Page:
Monstera Vs Split Leaf Philodendron: What's The Difference?

The Arum (Araceae) plant family is huge, and many of the plants we all know and love derive from it, including the monstera deliciosa and the split-leaf philodendron. Yes, they are indeed different plants. Also known as the swiss cheese plant, the monstera deliciosa is a climbing plant with aerial roots that can either grow in soil or air, via Britannica. This particular monstera is known to be larger once it matures, growing up to 66 feet in the wild and as big as 8 feet when domesticated in the home. 

Split-leaf philodendrons do not get nearly as sizable, and Houseplant411 reports that the split leaf typically only grows between 2 to 3 feet indoors. While it is also classified in the Arum family, these philodendrons do not produce fruit like deliciosas. At first glance, these plants may look like twins, but they are more like distant cousins with many differences from proper care to appearance.

Cosmetic differences

One of the first telltale signs that the plant you are looking at is not a monstera deliciosa is the shape of the leaves. You will find the deliciosa to have a heart-like form and be much bigger than the leaves of a split leaf. The philodendron's leaves will be rounder with textured edges, and they cannot grow epiphytic. Monsteras tend to have more consistently smooth and green foliage, unlike the split leaf's, which often feature various shades of green. 

Candide finds that deliciosa's stems feature joints similar to an elbow, assisting with the plant's movement — you won't find these joints on a split leaf. The fenestration of the two plants is also slightly different. A deliciousa's fenestration won't extend to the leaf's edge unless the leaf grows large enough to where the connected area breaks open. Many smaller monsteras will have their holes fully connected, whereas a split leaf's will always carry to the edges and have an open cut.

Difference in care

The care of these two plants is relatively similar, with slight differences. Monsteras need soil with good aeration and drainage; anything too dense will pose root issues such as rotting or suffocation. Bloomscape advises that they should not be set directly in the sun but rather receive indirect light to avoid scorching their leaves. Water your monster routinely in summer months when the soil begins to dry, and more sparse watering one to two weeks during colder dormant periods.

The philodendron requires soil mixed with perlite and rocks to give proper drainage. It also needs indirect light, but it handles direct sunlight better than a monstera. Waterings are less frequent during warmer seasons, only requiring a nice drink one to two weeks when the top of its soil dries. Another critical difference in how these plants are cared for is the contrast in propagation techniques. MasterClass explains that when propagating a split leaf, you will cut 3 to 6 inches of a stem that holds a node and plant it in moist soil. However, when reproducing a deliciosa, you place your cutting in water, and once it forms roots, it can be planted in the soil.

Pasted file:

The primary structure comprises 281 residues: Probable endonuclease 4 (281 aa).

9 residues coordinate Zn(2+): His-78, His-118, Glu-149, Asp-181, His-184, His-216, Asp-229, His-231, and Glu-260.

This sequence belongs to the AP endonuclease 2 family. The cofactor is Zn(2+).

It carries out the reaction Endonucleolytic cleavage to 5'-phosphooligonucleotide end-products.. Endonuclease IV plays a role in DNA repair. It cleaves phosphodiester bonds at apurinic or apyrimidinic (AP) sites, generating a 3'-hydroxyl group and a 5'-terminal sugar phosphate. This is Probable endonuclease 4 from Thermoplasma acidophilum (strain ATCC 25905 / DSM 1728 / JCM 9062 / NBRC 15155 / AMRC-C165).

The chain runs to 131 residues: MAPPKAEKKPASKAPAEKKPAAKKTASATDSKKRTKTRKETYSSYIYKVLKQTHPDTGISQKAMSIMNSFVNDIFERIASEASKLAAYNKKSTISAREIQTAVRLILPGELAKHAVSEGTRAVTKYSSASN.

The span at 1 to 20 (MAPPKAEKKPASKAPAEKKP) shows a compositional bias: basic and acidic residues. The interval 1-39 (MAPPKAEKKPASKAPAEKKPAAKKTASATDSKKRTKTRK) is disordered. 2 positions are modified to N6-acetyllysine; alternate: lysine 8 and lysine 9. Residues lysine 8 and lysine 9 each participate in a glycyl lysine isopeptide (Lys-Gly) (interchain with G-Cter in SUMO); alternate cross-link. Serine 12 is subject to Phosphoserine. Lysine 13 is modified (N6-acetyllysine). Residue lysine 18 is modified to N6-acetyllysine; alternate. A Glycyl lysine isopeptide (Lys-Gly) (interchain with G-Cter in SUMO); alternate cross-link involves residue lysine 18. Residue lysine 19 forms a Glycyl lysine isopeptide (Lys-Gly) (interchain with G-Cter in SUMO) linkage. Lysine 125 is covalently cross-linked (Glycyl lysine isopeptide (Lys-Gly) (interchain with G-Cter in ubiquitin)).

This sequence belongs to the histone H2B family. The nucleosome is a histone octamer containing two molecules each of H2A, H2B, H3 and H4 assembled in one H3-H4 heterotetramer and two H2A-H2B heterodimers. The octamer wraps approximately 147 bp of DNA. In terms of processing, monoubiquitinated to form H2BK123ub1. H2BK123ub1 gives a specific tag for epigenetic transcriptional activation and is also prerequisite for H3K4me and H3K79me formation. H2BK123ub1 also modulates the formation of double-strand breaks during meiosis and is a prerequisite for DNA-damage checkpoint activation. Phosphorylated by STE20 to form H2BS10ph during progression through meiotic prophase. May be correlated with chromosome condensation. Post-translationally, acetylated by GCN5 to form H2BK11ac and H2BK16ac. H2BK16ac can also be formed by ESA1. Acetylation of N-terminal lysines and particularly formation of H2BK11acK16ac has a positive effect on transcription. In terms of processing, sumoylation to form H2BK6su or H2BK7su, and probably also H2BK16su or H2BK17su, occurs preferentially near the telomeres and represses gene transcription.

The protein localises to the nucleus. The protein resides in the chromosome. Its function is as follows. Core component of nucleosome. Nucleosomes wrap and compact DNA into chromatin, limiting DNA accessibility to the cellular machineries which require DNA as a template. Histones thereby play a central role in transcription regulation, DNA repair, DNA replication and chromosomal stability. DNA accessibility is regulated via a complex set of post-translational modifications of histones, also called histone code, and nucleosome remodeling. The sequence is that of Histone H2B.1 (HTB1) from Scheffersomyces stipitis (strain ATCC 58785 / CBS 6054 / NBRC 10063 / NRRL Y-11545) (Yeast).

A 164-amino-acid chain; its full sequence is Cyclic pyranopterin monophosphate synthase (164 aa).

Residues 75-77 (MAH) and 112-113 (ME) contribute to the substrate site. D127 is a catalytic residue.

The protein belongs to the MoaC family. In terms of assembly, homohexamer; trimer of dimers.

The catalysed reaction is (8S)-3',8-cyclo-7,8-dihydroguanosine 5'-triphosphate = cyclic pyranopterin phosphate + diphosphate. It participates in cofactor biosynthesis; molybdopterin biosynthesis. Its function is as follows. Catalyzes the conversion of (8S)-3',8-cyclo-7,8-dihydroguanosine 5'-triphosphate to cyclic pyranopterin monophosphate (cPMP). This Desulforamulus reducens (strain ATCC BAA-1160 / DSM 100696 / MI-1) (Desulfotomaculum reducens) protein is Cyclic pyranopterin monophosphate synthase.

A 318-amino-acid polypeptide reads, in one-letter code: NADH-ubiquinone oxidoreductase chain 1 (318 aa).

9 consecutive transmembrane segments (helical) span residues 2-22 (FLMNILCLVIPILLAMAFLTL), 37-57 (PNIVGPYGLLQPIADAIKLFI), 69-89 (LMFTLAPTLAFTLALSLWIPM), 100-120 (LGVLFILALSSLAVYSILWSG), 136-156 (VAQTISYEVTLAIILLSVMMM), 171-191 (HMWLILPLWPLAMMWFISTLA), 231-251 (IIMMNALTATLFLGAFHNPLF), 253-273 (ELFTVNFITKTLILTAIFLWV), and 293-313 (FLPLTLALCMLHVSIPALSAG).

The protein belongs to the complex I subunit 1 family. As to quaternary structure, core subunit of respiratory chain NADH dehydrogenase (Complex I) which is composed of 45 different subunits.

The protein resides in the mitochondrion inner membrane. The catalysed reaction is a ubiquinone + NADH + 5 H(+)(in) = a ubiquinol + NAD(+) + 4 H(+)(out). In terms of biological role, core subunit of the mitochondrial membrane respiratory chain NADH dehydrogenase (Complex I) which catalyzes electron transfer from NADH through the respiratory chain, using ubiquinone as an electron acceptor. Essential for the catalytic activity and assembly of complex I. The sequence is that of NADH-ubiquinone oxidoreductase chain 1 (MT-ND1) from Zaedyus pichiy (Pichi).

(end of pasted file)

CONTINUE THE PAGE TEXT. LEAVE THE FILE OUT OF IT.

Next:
Determining which one to buy

Now that you know the differences between the split-leaf philodendron and the monstera deliciosa, you may wonder which one you should buy. Of course, it's essential to assess the difference in care but also think about the space you have — if you have pets, and your design preferences.

Deliciosas require more space than a split leaf. They can start small, but if you take good care of your monstera, it will need a lot of space to grow. If you live somewhere smaller and don't foresee a lot of room for one plant, the philodendron may be the better option. If you have pets, know that both plants contain toxic calcium oxalate crystals. House Plant Central clarifies that this won't be lethal if ingested, but it will make your pet ill. Maybe this means a deliciosa works better for you because it can climb up the wall away from the dog, or perhaps the split leaf is more suitable with its smaller size, that's less of a target for the cat.

Understand your aesthetic

The split leaf and monstera are undeniably stunning, and although they certainly have their differences, both will likely fill that missing piece in the room. Determine which plant will work better with your design aesthetic. Monsteras have become very trendy, Racked verifies. Its brighter green foliage and heart-shaped leaves appeal to people in a way the split leaf may not. Due to this, the deliciosa tends to be more expensive. Many people also choose to branch out and get variegated forms of the monstera, such as the Thai constellation and the albo, which sell for upwards of hundreds of dollars.

As you go out and pick out your deliciosa or philodendron, be sure not to check a label and grab it off the shelf. Petal Republic comments on how often plant shops mislabel these plants, compelling you to pay for the incorrect one. It is an easy mistake to make, but you have all the information you need to tell them apart and determine which one you want to bring home.